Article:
If you want to see proof with your own eyes, go to the Register right now (4:18am Central): there are three articles about Iowa losing to Wisconsin, with 365, 658, and 707 words (total=1730). There is one article on Iowa State upsetting Texas, with 640 words. There is one article on UNI curbstomping Eastern Illinois, with 461 words. There is one article on Drake obliterating a 2-5 Davidson team, with 668 words.
Iowa's poor-performance home loss gets 300% more coverage than Iowa State's high-performance upset road win. Even Drake's curbstomping of a middle school B-squad gets more coverage. Except for blowout losses by Drake and UNI instead of blowout wins, there is no way a sports Sunday could be more primed for massive coverage of the Cyclones.
Would anyone still like to argue that there is no bias?
I won't try to argue about overall bias, nor the actual story lengths. But for this example, people forget that newspapers have to actually plan coverage based on what they can staff and the impact of an event (or at least the most likely impact of it) ... and readership, of course.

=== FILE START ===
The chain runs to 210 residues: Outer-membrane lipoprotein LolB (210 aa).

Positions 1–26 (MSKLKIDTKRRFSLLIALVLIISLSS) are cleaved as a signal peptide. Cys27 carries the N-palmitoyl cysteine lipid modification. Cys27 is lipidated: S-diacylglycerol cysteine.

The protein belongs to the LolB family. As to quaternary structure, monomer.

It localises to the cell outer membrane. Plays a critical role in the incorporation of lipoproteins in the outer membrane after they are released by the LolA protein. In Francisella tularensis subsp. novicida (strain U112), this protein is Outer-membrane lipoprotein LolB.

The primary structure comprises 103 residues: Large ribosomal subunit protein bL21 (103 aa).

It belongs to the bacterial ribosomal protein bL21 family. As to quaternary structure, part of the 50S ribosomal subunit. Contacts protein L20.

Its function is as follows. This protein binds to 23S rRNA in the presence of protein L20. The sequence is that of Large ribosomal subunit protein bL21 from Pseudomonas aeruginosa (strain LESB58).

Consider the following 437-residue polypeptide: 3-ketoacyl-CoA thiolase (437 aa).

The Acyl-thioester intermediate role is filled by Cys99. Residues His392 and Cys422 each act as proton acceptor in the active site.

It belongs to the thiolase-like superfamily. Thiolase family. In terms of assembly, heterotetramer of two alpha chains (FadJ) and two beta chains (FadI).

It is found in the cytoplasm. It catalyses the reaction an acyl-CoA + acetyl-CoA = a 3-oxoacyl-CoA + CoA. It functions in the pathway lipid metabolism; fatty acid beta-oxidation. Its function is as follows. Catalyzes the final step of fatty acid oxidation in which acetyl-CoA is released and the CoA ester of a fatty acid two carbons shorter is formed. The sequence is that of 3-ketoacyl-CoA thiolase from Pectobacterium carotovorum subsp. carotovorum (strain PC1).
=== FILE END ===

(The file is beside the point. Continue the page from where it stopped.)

1. Drake was playing at home. Probably going to staff that one in DMR's backyard.
2. UNI was at home (so it was probably staffed however UNI home games typically are) and the article may've been longer because UNI is now in first place in its conference.
3. ISU was at Texas, following two huge blowouts. How much are they willing to bank on that one, sending add'l staffing in Austin?
4. Iowa was at home vs. Wisconsin — two conference contenders who were also in the top 15 of BCS. Even if ISU-Iowa fan split were 50-50 in the state, that's a high-impact game no matter which team wins.
If they had known that ISU would upset Texas and Iowa would lose, then maybe they'd have planned differently.
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Iowa State vs. George Mason (Diamond Head Classic)